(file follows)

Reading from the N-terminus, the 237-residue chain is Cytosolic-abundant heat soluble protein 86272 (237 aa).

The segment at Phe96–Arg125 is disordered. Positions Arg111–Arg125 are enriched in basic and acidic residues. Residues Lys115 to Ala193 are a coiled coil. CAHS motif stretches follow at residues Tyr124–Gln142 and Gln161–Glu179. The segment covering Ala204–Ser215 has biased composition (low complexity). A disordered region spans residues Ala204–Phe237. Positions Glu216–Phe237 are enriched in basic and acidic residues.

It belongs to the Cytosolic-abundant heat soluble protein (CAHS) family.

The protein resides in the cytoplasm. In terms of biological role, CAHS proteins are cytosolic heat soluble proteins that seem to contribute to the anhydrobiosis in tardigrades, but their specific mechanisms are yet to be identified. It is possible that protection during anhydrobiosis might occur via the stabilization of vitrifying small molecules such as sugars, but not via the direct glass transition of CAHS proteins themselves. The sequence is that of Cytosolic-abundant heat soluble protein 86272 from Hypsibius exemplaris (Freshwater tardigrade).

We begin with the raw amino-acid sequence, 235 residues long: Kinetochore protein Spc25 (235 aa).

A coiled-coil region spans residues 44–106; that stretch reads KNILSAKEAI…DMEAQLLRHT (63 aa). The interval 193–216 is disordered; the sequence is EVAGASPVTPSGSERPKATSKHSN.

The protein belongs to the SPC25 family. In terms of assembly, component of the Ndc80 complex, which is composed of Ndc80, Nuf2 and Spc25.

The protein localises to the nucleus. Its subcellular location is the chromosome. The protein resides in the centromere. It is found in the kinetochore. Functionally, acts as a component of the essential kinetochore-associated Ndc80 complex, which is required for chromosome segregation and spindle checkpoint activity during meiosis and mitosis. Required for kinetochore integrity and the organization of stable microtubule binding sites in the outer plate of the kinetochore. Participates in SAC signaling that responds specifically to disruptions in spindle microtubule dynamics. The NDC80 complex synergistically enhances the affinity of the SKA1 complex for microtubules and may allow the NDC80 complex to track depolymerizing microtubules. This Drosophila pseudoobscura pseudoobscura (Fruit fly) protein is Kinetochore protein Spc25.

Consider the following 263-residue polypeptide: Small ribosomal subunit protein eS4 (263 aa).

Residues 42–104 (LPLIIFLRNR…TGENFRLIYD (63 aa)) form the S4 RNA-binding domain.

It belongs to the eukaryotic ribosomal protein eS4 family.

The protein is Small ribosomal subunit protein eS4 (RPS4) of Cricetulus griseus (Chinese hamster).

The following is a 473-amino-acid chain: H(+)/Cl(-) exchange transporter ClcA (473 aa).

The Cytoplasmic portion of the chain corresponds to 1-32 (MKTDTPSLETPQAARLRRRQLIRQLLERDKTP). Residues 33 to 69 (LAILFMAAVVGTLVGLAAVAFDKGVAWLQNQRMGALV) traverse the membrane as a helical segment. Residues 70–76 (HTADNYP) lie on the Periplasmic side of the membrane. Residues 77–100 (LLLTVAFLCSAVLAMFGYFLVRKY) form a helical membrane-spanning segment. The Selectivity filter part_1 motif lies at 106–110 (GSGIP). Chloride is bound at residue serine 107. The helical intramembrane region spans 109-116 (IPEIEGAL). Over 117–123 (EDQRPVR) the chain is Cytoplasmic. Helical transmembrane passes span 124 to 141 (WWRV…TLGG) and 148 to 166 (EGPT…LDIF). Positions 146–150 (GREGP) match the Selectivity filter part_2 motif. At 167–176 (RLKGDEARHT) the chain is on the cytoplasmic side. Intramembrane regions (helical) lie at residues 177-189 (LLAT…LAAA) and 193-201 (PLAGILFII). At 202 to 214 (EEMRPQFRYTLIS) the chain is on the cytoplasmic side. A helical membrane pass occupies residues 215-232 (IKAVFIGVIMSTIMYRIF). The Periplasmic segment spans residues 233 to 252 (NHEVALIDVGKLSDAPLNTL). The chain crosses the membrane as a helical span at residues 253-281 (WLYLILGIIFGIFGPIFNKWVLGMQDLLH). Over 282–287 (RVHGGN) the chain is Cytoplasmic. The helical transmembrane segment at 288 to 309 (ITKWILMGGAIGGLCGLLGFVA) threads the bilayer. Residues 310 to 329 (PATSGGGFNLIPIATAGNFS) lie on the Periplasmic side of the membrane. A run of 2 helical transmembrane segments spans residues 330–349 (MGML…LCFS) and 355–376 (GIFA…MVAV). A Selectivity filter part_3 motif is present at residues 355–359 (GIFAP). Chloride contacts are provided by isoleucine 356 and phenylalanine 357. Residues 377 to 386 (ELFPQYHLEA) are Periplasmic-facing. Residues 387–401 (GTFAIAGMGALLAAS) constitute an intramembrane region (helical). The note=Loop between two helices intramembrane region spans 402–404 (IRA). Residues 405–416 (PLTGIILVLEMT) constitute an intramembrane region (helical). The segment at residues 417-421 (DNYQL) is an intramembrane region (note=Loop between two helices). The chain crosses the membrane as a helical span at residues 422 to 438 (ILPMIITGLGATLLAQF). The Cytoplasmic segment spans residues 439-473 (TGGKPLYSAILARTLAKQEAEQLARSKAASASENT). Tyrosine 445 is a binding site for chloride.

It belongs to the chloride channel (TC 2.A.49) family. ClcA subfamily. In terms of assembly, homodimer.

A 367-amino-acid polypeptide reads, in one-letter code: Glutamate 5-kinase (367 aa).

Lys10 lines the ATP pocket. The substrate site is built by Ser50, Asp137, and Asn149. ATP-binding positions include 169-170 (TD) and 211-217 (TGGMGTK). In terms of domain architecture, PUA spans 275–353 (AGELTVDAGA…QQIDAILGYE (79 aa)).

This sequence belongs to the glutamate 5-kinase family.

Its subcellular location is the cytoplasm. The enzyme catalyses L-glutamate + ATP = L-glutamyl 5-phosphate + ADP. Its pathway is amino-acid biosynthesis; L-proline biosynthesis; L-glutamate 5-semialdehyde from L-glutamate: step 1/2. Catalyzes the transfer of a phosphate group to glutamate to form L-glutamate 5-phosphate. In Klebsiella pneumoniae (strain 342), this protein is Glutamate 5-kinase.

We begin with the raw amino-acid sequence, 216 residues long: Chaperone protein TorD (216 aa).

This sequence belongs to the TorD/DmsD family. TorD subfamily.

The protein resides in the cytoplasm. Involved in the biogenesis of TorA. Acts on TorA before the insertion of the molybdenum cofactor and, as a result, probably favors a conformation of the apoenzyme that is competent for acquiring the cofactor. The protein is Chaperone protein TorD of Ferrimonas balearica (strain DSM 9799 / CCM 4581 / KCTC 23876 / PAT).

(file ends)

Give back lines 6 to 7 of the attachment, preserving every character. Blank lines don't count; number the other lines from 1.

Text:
A coiled-coil region spans residues 44–106; that stretch reads KNILSAKEAI…DMEAQLLRHT (63 aa). The interval 193–216 is disordered; the sequence is EVAGASPVTPSGSERPKATSKHSN.

The protein belongs to the SPC25 family. In terms of assembly, component of the Ndc80 complex, which is composed of Ndc80, Nuf2 and Spc25.